Teaching creative writing—a primitive medicine?

My brief essay on the teaching of creative writing has been published by the Fiction Writers Review. Although the essay is small, it is feisty, attempting first to diagnose a problem afflicting creative writing classrooms everywhere, and then to sketch a solution. Speaking of the field’s newness, the essay comments:

Such a limited state of knowledge should lead to humility, and openness to new ideas. I always feel peculiar when teachers attack their peers’ techniques, outlooks, and rubrics, either on panels or in print. How can we already know what doesn’t work? We have barely invented leeches.

Of all the aspects of creative writing pedagogy, the only ones that deserve attack are the ones that seem to be blocking the field’s development, the articles of faith that underpin what we do now, and prevent us from doing something more effective.

Here it is:

The Eras of Teaching Creative Writing

If you like it, I have a post on the same subject coming out tomorrow, on lit blog HTML Giant, which should complement and develop the argument.

Best wishes,

Daniel

2 thoughts on “Teaching creative writing—a primitive medicine?

  1. Nice post, but what about the students who show up with already written stories, ready for a workshop? What are they supposed to do in a “William Trevor workshop”?

    Like

    • Hi Andrew, thanks for commenting.

      Yes, the vision of creative writing classes I’m describing in that post is less student-centred than the current workshop model, where what gets handed in each week determines the content of the class to come. So my approach won’t be perfect for every creative writing class, especially ones where the teacher doesn’t have much time, or the class is only going to meet for a few sessions.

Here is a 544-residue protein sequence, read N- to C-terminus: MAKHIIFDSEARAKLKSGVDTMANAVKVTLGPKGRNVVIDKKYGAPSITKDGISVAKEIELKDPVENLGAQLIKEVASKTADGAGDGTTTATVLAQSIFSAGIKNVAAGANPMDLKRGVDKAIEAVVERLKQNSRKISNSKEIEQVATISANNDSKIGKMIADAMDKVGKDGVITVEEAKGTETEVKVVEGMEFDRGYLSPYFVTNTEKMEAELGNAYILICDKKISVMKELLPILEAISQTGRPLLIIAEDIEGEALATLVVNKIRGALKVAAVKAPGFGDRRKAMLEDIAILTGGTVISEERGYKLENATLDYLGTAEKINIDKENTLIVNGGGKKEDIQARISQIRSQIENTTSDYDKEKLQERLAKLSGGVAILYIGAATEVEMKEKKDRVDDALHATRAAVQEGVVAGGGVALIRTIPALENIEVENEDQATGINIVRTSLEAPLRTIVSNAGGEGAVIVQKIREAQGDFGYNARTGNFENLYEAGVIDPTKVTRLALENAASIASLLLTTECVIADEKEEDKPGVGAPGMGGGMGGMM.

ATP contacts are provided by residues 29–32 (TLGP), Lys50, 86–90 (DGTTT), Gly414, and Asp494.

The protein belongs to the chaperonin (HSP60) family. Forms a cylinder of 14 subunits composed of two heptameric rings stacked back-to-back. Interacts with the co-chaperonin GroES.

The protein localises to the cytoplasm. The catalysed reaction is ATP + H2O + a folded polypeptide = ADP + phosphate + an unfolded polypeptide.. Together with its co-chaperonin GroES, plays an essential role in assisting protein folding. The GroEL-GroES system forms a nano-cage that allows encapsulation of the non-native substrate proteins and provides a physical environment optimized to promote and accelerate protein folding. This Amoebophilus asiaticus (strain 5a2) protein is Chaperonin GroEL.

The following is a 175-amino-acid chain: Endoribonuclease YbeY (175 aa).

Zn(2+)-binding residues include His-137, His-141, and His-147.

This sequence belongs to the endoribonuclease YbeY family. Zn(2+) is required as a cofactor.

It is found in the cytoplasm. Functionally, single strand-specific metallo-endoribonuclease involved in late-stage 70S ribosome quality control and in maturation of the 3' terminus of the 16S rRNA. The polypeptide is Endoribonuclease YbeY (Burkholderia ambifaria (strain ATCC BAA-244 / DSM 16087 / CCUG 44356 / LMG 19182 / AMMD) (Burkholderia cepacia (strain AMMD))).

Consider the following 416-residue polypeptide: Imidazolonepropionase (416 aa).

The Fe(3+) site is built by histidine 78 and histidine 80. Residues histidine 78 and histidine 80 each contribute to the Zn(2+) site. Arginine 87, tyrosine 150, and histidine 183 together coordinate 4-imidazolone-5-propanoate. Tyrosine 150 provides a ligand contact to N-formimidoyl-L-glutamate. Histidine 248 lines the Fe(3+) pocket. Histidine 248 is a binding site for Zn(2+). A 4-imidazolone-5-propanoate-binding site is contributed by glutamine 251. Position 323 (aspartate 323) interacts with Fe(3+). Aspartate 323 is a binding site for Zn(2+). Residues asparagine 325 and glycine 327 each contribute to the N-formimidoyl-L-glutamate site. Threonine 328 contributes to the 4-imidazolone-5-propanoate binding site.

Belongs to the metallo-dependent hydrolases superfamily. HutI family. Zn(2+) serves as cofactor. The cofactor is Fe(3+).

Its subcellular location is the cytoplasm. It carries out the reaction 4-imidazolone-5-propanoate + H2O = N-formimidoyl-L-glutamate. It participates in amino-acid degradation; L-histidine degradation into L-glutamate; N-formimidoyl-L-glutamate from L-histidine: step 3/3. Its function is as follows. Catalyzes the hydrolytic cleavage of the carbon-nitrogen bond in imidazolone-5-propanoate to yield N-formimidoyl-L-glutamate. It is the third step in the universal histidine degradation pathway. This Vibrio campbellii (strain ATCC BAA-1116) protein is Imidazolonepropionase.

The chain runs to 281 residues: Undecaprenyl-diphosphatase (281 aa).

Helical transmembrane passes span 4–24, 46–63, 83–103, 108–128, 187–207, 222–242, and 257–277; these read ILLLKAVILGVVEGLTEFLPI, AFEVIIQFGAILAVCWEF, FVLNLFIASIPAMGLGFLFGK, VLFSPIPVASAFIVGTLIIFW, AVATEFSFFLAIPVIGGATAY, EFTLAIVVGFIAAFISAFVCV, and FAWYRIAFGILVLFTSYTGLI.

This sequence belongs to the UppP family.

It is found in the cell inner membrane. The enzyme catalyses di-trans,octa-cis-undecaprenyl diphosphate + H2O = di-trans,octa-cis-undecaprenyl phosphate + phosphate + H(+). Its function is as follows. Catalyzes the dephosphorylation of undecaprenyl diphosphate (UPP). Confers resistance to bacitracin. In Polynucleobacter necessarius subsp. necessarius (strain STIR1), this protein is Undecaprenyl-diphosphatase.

However, when students, either undergrad or graduate, are taking a series of writing classes, one after another, seeing the same faces in many of their classes, does it make sense for them to keep handing in workshop pieces, keep receiving slightly confused critiques from classmates, and for the teacher to keep handing out piecemeal advice? I suspect not. I suspect that at some point either the students or the teacher needs to step back, and ask questions like, “What kind of works are we writing?” “How do those works, when they are successful, work?” “What are the pieces that seem to go into making a successful one, and how could we study those pieces by themselves?”

      Like

What do you think?

Fill in your details below or click an icon to log in:

WordPress.com Logo

You are commenting using your WordPress.com account. Log Out / Change )

Twitter picture

You are commenting using your Twitter account. Log Out / Change )

Facebook photo

You are commenting using your Facebook account. Log Out / Change )

Google+ photo

You are commenting using your Google+ account. Log Out / Change )

Connecting to %s